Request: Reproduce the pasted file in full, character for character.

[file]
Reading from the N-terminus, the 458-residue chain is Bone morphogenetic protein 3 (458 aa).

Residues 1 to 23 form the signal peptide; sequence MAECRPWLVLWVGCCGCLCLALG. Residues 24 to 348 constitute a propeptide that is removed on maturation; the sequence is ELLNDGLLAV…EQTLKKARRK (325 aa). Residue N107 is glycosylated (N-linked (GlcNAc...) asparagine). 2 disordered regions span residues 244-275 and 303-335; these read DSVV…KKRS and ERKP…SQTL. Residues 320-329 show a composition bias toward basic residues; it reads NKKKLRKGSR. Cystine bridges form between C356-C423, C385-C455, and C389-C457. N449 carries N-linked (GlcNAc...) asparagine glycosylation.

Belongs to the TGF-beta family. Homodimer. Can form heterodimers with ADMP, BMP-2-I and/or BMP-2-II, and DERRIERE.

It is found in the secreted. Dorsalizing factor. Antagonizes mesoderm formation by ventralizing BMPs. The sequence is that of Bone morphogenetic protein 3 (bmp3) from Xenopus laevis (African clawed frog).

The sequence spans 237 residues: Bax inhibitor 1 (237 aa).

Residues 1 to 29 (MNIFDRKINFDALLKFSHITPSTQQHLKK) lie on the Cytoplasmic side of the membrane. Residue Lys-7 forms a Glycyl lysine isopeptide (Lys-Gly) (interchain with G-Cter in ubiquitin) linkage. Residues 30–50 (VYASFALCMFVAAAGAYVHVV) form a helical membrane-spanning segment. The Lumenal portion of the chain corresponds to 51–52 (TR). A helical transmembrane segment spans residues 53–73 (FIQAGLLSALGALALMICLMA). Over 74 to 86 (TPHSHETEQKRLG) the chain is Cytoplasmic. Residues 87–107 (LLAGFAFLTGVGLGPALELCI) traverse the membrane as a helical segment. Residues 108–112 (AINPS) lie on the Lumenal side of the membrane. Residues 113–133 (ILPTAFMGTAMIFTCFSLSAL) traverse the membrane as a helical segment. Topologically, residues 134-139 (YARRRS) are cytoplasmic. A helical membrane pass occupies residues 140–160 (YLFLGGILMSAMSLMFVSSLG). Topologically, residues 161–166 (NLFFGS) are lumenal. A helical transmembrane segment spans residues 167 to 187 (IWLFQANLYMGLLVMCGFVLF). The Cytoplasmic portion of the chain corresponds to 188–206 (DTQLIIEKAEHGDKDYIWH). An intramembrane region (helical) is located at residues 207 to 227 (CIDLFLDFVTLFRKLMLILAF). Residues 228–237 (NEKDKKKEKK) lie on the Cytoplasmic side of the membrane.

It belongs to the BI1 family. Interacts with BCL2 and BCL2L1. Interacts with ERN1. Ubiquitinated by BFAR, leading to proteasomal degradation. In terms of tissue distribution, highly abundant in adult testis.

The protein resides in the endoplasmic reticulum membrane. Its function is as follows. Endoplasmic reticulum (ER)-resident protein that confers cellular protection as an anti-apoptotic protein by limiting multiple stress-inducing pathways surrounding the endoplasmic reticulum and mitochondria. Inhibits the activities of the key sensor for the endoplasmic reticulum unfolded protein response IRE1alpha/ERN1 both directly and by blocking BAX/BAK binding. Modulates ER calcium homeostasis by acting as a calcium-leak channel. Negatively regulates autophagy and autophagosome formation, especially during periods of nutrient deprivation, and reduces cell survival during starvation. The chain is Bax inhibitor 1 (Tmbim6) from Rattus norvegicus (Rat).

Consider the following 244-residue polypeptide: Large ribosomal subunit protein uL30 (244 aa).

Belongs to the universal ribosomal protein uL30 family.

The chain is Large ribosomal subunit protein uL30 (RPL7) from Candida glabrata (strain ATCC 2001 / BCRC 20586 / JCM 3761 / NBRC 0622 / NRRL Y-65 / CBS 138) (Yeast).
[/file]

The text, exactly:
Reading from the N-terminus, the 458-residue chain is Bone morphogenetic protein 3 (458 aa).

Residues 1 to 23 form the signal peptide; sequence MAECRPWLVLWVGCCGCLCLALG. Residues 24 to 348 constitute a propeptide that is removed on maturation; the sequence is ELLNDGLLAV…EQTLKKARRK (325 aa). Residue N107 is glycosylated (N-linked (GlcNAc...) asparagine). 2 disordered regions span residues 244-275 and 303-335; these read DSVV…KKRS and ERKP…SQTL. Residues 320-329 show a composition bias toward basic residues; it reads NKKKLRKGSR. Cystine bridges form between C356-C423, C385-C455, and C389-C457. N449 carries N-linked (GlcNAc...) asparagine glycosylation.

Belongs to the TGF-beta family. Homodimer. Can form heterodimers with ADMP, BMP-2-I and/or BMP-2-II, and DERRIERE.

It is found in the secreted. Dorsalizing factor. Antagonizes mesoderm formation by ventralizing BMPs. The sequence is that of Bone morphogenetic protein 3 (bmp3) from Xenopus laevis (African clawed frog).

The sequence spans 237 residues: Bax inhibitor 1 (237 aa).

Residues 1 to 29 (MNIFDRKINFDALLKFSHITPSTQQHLKK) lie on the Cytoplasmic side of the membrane. Residue Lys-7 forms a Glycyl lysine isopeptide (Lys-Gly) (interchain with G-Cter in ubiquitin) linkage. Residues 30–50 (VYASFALCMFVAAAGAYVHVV) form a helical membrane-spanning segment. The Lumenal portion of the chain corresponds to 51–52 (TR). A helical transmembrane segment spans residues 53–73 (FIQAGLLSALGALALMICLMA). Over 74 to 86 (TPHSHETEQKRLG) the chain is Cytoplasmic. Residues 87–107 (LLAGFAFLTGVGLGPALELCI) traverse the membrane as a helical segment. Residues 108–112 (AINPS) lie on the Lumenal side of the membrane. Residues 113–133 (ILPTAFMGTAMIFTCFSLSAL) traverse the membrane as a helical segment. Topologically, residues 134-139 (YARRRS) are cytoplasmic. A helical membrane pass occupies residues 140–160 (YLFLGGILMSAMSLMFVSSLG). Topologically, residues 161–166 (NLFFGS) are lumenal. A helical transmembrane segment spans residues 167 to 187 (IWLFQANLYMGLLVMCGFVLF). The Cytoplasmic portion of the chain corresponds to 188–206 (DTQLIIEKAEHGDKDYIWH). An intramembrane region (helical) is located at residues 207 to 227 (CIDLFLDFVTLFRKLMLILAF). Residues 228–237 (NEKDKKKEKK) lie on the Cytoplasmic side of the membrane.

It belongs to the BI1 family. Interacts with BCL2 and BCL2L1. Interacts with ERN1. Ubiquitinated by BFAR, leading to proteasomal degradation. In terms of tissue distribution, highly abundant in adult testis.

The protein resides in the endoplasmic reticulum membrane. Its function is as follows. Endoplasmic reticulum (ER)-resident protein that confers cellular protection as an anti-apoptotic protein by limiting multiple stress-inducing pathways surrounding the endoplasmic reticulum and mitochondria. Inhibits the activities of the key sensor for the endoplasmic reticulum unfolded protein response IRE1alpha/ERN1 both directly and by blocking BAX/BAK binding. Modulates ER calcium homeostasis by acting as a calcium-leak channel. Negatively regulates autophagy and autophagosome formation, especially during periods of nutrient deprivation, and reduces cell survival during starvation. The chain is Bax inhibitor 1 (Tmbim6) from Rattus norvegicus (Rat).

Consider the following 244-residue polypeptide: Large ribosomal subunit protein uL30 (244 aa).

Belongs to the universal ribosomal protein uL30 family.

The chain is Large ribosomal subunit protein uL30 (RPL7) from Candida glabrata (strain ATCC 2001 / BCRC 20586 / JCM 3761 / NBRC 0622 / NRRL Y-65 / CBS 138) (Yeast).